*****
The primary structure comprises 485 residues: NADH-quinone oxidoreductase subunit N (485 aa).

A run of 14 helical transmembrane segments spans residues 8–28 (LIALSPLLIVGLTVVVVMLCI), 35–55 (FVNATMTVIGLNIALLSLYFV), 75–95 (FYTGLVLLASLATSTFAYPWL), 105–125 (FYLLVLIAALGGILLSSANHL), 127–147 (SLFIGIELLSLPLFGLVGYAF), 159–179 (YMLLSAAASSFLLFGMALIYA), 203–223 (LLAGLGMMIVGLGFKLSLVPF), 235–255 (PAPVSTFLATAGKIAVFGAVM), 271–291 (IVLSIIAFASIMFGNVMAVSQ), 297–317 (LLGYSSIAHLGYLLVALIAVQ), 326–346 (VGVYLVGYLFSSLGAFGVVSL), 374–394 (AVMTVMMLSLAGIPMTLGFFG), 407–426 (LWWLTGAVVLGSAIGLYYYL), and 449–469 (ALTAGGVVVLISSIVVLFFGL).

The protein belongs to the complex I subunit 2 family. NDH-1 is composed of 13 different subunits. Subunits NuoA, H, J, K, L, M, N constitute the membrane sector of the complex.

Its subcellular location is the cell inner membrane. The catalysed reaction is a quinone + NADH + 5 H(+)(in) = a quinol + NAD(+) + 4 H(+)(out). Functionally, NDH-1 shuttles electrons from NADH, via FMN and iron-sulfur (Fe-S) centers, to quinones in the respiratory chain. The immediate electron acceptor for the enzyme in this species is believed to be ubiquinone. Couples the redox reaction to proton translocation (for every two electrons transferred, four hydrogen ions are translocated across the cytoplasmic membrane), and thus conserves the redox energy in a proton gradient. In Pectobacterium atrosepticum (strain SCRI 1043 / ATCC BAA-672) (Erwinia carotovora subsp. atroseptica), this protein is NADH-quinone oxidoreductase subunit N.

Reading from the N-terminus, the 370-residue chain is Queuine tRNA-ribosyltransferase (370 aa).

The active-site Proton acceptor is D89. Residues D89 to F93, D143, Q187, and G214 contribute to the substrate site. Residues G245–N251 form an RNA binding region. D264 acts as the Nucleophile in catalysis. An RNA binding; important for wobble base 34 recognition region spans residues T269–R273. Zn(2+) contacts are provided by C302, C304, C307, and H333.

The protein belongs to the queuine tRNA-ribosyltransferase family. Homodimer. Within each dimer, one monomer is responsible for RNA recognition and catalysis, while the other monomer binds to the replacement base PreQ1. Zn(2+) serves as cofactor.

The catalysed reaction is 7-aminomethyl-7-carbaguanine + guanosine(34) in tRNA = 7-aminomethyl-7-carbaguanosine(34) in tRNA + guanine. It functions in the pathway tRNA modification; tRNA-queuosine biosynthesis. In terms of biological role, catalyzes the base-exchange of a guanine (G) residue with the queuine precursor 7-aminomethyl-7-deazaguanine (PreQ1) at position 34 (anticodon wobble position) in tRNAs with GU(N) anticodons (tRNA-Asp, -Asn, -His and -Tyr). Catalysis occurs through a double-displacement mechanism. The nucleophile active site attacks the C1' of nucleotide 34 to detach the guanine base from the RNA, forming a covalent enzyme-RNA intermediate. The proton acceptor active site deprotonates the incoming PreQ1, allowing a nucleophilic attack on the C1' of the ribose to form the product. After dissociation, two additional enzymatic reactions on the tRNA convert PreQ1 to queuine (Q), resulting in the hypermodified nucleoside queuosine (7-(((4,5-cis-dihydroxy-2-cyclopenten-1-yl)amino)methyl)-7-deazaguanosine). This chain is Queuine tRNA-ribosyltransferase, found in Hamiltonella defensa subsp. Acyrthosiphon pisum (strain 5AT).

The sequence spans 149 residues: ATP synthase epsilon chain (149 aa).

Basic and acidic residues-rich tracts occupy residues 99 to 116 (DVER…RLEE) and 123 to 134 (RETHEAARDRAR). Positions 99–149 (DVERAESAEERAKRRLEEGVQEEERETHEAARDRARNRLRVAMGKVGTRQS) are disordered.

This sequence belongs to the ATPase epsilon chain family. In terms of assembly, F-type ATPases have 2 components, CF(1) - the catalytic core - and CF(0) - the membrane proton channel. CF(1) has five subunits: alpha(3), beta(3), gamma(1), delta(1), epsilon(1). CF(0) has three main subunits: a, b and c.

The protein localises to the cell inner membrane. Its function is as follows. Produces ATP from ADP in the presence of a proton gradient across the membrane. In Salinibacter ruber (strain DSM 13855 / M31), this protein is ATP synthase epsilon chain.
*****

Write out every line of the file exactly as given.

The primary structure comprises 485 residues: NADH-quinone oxidoreductase subunit N (485 aa).

A run of 14 helical transmembrane segments spans residues 8–28 (LIALSPLLIVGLTVVVVMLCI), 35–55 (FVNATMTVIGLNIALLSLYFV), 75–95 (FYTGLVLLASLATSTFAYPWL), 105–125 (FYLLVLIAALGGILLSSANHL), 127–147 (SLFIGIELLSLPLFGLVGYAF), 159–179 (YMLLSAAASSFLLFGMALIYA), 203–223 (LLAGLGMMIVGLGFKLSLVPF), 235–255 (PAPVSTFLATAGKIAVFGAVM), 271–291 (IVLSIIAFASIMFGNVMAVSQ), 297–317 (LLGYSSIAHLGYLLVALIAVQ), 326–346 (VGVYLVGYLFSSLGAFGVVSL), 374–394 (AVMTVMMLSLAGIPMTLGFFG), 407–426 (LWWLTGAVVLGSAIGLYYYL), and 449–469 (ALTAGGVVVLISSIVVLFFGL).

The protein belongs to the complex I subunit 2 family. NDH-1 is composed of 13 different subunits. Subunits NuoA, H, J, K, L, M, N constitute the membrane sector of the complex.

Its subcellular location is the cell inner membrane. The catalysed reaction is a quinone + NADH + 5 H(+)(in) = a quinol + NAD(+) + 4 H(+)(out). Functionally, NDH-1 shuttles electrons from NADH, via FMN and iron-sulfur (Fe-S) centers, to quinones in the respiratory chain. The immediate electron acceptor for the enzyme in this species is believed to be ubiquinone. Couples the redox reaction to proton translocation (for every two electrons transferred, four hydrogen ions are translocated across the cytoplasmic membrane), and thus conserves the redox energy in a proton gradient. In Pectobacterium atrosepticum (strain SCRI 1043 / ATCC BAA-672) (Erwinia carotovora subsp. atroseptica), this protein is NADH-quinone oxidoreductase subunit N.

Reading from the N-terminus, the 370-residue chain is Queuine tRNA-ribosyltransferase (370 aa).

The active-site Proton acceptor is D89. Residues D89 to F93, D143, Q187, and G214 contribute to the substrate site. Residues G245–N251 form an RNA binding region. D264 acts as the Nucleophile in catalysis. An RNA binding; important for wobble base 34 recognition region spans residues T269–R273. Zn(2+) contacts are provided by C302, C304, C307, and H333.

The protein belongs to the queuine tRNA-ribosyltransferase family. Homodimer. Within each dimer, one monomer is responsible for RNA recognition and catalysis, while the other monomer binds to the replacement base PreQ1. Zn(2+) serves as cofactor.

The catalysed reaction is 7-aminomethyl-7-carbaguanine + guanosine(34) in tRNA = 7-aminomethyl-7-carbaguanosine(34) in tRNA + guanine. It functions in the pathway tRNA modification; tRNA-queuosine biosynthesis. In terms of biological role, catalyzes the base-exchange of a guanine (G) residue with the queuine precursor 7-aminomethyl-7-deazaguanine (PreQ1) at position 34 (anticodon wobble position) in tRNAs with GU(N) anticodons (tRNA-Asp, -Asn, -His and -Tyr). Catalysis occurs through a double-displacement mechanism. The nucleophile active site attacks the C1' of nucleotide 34 to detach the guanine base from the RNA, forming a covalent enzyme-RNA intermediate. The proton acceptor active site deprotonates the incoming PreQ1, allowing a nucleophilic attack on the C1' of the ribose to form the product. After dissociation, two additional enzymatic reactions on the tRNA convert PreQ1 to queuine (Q), resulting in the hypermodified nucleoside queuosine (7-(((4,5-cis-dihydroxy-2-cyclopenten-1-yl)amino)methyl)-7-deazaguanosine). This chain is Queuine tRNA-ribosyltransferase, found in Hamiltonella defensa subsp. Acyrthosiphon pisum (strain 5AT).

The sequence spans 149 residues: ATP synthase epsilon chain (149 aa).

Basic and acidic residues-rich tracts occupy residues 99 to 116 (DVER…RLEE) and 123 to 134 (RETHEAARDRAR). Positions 99–149 (DVERAESAEERAKRRLEEGVQEEERETHEAARDRARNRLRVAMGKVGTRQS) are disordered.

This sequence belongs to the ATPase epsilon chain family. In terms of assembly, F-type ATPases have 2 components, CF(1) - the catalytic core - and CF(0) - the membrane proton channel. CF(1) has five subunits: alpha(3), beta(3), gamma(1), delta(1), epsilon(1). CF(0) has three main subunits: a, b and c.

The protein localises to the cell inner membrane. Its function is as follows. Produces ATP from ADP in the presence of a proton gradient across the membrane. In Salinibacter ruber (strain DSM 13855 / M31), this protein is ATP synthase epsilon chain.